This book tells the story of personal sacrifice that was inflicted on this
man and his family. This story lets the reader discover how much he loved
his family, and experience how he sacrificed everything he had to give,
his life. He was torn between his duty to his family and his duty to his
country. He really didn't want to go to war, but when called, he went.
After reading "I Can Hear The Guns Now" readers say this story will
trigger your emotions and tug at your heart strings.
About the Author: Thomas G. Ratliff was born January 14, 1939, in
Woodsbend, Kentucky, just as World War II was in its beginning stages.
His father received his draft notice in October, 1943, but received a
short reprieve awaiting the arrival of the family's third child. The
author has a brother and sister. Six weeks after his little brother's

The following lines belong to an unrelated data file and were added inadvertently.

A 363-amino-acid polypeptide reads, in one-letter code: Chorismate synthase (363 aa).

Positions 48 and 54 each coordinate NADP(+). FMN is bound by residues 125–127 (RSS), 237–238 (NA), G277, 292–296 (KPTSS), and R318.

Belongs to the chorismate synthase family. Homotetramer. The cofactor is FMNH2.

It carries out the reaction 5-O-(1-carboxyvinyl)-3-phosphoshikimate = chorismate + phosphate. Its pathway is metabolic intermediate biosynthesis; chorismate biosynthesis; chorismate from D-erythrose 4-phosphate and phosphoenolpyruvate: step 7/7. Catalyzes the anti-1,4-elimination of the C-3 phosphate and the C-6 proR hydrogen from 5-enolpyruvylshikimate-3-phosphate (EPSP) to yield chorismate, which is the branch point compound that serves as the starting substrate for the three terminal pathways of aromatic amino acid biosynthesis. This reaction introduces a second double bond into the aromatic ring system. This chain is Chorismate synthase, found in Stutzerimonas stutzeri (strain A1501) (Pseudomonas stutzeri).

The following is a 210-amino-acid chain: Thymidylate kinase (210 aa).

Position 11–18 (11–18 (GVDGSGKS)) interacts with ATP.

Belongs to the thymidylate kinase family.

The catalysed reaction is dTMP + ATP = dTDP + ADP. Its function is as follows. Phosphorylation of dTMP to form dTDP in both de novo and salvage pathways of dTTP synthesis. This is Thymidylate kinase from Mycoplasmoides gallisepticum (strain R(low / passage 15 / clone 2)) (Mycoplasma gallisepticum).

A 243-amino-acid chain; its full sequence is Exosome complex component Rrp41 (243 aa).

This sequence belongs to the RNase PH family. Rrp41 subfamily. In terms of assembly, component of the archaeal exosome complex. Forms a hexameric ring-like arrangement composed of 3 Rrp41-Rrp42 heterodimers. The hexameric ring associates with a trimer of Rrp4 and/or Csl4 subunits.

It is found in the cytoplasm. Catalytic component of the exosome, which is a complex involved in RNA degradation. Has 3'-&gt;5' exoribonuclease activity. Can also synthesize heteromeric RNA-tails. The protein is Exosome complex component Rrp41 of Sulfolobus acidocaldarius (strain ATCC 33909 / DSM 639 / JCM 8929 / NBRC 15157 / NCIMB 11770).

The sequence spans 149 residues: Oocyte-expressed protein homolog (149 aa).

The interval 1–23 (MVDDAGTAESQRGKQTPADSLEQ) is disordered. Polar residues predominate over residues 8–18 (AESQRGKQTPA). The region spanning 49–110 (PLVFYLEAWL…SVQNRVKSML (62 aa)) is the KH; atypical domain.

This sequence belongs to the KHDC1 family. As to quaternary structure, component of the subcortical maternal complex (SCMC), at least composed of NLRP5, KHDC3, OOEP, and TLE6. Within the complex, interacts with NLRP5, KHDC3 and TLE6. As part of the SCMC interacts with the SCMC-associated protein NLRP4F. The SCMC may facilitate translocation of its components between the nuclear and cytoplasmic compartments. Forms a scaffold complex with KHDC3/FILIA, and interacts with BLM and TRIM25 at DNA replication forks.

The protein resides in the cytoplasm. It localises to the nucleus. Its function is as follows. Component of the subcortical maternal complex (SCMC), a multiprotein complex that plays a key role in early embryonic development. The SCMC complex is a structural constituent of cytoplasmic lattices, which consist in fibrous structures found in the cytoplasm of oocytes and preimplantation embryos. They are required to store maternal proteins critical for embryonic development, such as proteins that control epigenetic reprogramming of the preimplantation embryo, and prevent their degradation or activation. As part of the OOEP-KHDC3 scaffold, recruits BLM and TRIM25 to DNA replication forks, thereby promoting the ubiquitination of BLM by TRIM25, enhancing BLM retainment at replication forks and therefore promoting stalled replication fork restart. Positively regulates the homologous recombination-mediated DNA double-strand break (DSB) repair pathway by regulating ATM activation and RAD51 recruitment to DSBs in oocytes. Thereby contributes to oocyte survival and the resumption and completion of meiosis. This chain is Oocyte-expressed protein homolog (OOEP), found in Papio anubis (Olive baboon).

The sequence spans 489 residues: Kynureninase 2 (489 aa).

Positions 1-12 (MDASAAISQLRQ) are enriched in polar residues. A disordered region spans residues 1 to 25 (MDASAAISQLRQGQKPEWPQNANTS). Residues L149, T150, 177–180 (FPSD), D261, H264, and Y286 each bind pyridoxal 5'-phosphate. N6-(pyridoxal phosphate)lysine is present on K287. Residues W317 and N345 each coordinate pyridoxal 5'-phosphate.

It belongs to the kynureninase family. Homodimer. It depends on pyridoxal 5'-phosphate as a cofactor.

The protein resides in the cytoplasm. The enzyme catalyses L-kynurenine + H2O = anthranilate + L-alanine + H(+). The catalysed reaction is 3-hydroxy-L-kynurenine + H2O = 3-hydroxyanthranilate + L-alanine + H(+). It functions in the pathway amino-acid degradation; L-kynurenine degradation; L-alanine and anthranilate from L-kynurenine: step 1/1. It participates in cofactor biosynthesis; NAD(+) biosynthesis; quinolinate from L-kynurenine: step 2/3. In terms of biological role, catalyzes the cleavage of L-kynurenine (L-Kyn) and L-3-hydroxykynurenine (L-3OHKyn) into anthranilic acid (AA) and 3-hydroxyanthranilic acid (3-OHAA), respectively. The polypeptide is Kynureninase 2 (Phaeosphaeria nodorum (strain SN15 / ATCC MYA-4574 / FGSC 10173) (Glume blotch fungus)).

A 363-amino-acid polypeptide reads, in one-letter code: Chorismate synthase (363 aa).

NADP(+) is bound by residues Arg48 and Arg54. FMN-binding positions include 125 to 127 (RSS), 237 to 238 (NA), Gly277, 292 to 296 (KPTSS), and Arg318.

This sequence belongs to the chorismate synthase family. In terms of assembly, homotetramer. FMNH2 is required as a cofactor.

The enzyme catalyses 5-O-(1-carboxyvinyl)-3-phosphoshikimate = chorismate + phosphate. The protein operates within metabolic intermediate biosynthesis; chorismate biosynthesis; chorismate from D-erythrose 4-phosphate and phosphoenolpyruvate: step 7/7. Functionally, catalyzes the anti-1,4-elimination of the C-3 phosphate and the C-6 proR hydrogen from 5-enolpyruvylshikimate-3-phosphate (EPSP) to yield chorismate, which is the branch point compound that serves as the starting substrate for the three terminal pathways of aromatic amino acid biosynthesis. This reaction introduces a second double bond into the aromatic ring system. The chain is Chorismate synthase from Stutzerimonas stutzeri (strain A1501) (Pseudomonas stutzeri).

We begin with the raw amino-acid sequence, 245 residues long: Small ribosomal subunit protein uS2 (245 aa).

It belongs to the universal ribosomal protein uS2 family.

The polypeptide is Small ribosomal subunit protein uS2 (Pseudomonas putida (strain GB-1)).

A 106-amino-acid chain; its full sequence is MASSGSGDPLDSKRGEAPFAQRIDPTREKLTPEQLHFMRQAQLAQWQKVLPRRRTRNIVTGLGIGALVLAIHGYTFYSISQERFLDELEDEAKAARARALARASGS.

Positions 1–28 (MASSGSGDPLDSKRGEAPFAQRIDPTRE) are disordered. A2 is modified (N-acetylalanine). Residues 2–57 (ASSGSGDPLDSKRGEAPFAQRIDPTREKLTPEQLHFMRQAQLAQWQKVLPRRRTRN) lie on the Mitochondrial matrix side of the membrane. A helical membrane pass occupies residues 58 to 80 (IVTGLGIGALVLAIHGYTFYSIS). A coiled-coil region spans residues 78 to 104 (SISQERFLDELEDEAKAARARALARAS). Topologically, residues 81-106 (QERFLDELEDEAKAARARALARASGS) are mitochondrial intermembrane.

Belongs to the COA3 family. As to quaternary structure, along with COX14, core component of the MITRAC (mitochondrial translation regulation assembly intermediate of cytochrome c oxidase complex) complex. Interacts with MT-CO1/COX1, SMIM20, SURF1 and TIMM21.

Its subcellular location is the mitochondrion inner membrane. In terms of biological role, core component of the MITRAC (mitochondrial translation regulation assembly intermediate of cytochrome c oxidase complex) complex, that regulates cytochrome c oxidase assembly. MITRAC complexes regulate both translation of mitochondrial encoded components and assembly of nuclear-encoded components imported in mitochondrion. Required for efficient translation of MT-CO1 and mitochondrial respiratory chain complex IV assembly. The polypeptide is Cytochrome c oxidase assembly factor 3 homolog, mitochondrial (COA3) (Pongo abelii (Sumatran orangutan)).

birth his father had to report for the draft. The author's father, an
infantry replacement soldier, was killed in Hurtgen Forest, Germany,
fighting with the 110th Infantry, 28th Division, on November 14, 1944.
Testimonials of other people that have bought and read "I Can Hear The
Guns Now" can be found on the book's website at www.icanhearthegunsnow.com
Tom is donating $2 of every book sold to the WWII Memorial Monument in
Washington DC and is giving AWON a percentage of every book sold through
the AWON Bookstore.
An 8th Air Force Combat Diary
by John A. Clark (WWII Orphan)
Published by Proctor Publications, LLC - $49.95 plus $5 postage & handling
During the Second World War the author flew as the copilot of a B-17 "Flying Fortress"
in the "The Bloody Hundredth," the famous 100th Bomb Group of the Eighth Air Force. After each
of his 32 missions over Germany he recorded a Diary entry describing his combat experiences.
This Diary, now being published after almost 60 years, is the focus of this War Memoir. The
unfolding story provides a realistic account of aerial combat in the brutal air war over Europe,